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My Medical Manager

The Pros and Cons of Rating Doctors

Why online reviews of physicians get mixed reviews

Free speech vs. accuracy

The anonymity has made RateMDs cofounder John Swapceinski a target for some physicians who think the patient call-outs aren’t fair. “They’re not big proponents of freedom of speech. That’s what it really comes down to,” says Swapceinski, who has built his business in the face of doctor complaints, including legal efforts to pull down comments.

Swapceinski acknowledges that accuracy is an issue. “It’s true that some of the ratings that are up there are probably unfair. And the hope is the fair ratings will counteract and negate the unfair ones as more ratings are added,” he says. Ultimately, he hopes, the patient feedback will reward good doctors and punish bad ones. “It’s survival of the fittest,” says Swapceinski.

A doctor’s view of the sites

Milwaukee psychiatrist Shaili Jain believes doctors can benefit from taking a look at these sites. In her New England Journal of Medicine article “Googling Ourselves: What Physicians Can Learn From Online Rating Sites,” Jain argues that the sites offer doctors an opportunity to hear the unvarnished truth about what patients want or value.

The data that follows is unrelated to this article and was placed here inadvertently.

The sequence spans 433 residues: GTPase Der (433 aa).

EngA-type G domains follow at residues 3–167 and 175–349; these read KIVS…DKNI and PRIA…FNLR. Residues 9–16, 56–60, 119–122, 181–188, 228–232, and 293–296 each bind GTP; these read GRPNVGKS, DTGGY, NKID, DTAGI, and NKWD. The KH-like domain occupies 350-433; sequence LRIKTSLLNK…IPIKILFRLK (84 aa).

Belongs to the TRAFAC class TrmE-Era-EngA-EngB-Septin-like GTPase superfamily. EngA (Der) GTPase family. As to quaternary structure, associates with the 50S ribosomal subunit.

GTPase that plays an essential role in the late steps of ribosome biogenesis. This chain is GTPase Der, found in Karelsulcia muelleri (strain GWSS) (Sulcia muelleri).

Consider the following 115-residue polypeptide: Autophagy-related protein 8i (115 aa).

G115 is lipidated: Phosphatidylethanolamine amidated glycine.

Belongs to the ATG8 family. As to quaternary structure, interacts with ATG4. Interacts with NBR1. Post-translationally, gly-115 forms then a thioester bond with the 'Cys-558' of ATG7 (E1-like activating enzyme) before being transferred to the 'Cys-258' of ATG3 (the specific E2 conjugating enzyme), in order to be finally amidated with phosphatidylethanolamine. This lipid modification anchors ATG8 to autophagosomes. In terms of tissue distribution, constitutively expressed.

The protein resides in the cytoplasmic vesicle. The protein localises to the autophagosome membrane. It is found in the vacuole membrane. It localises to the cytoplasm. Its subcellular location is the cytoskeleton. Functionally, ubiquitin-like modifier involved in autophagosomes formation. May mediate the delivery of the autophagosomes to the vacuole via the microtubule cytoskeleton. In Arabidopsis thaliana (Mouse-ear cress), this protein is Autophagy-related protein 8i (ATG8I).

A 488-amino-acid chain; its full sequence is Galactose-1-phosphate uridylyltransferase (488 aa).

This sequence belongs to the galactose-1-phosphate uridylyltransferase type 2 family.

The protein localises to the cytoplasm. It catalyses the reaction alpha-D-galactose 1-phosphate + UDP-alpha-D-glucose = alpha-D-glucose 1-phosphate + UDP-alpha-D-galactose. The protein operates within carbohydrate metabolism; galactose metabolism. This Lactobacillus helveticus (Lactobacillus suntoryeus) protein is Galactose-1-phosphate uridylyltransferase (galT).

“In the real world, disappointed patients rarely tell doctors to their face what they think of them,” she writes, mainly because patients feel vulnerable. In the patient-doctor relationship, “the treating physician holds most of the power.”

Of course, she adds, “whether publicly available performance evaluations will actually result in better care and service for patients or just more bureaucracy … remains to be seen.”

Still, some doctors are preempting their patients from rating their care, good or bad. Medical Justice, an organization that offers legal guidance to physicians, has developed a waiver that some patients are asked to sign prior to treatment. It effectively prohibits them from commenting about their physician online.

But Given believes the sites, as they evolve, can provide useful information. As she says, “there may be doctors who are somewhat clueless about how they come across, and how their office staff comes across, and this could be a wake-up call for them.”

You may also like: Choose your hospital wisely. >>

Jeff Levine writes about health and medical issues. He lives in Rockville, Md.

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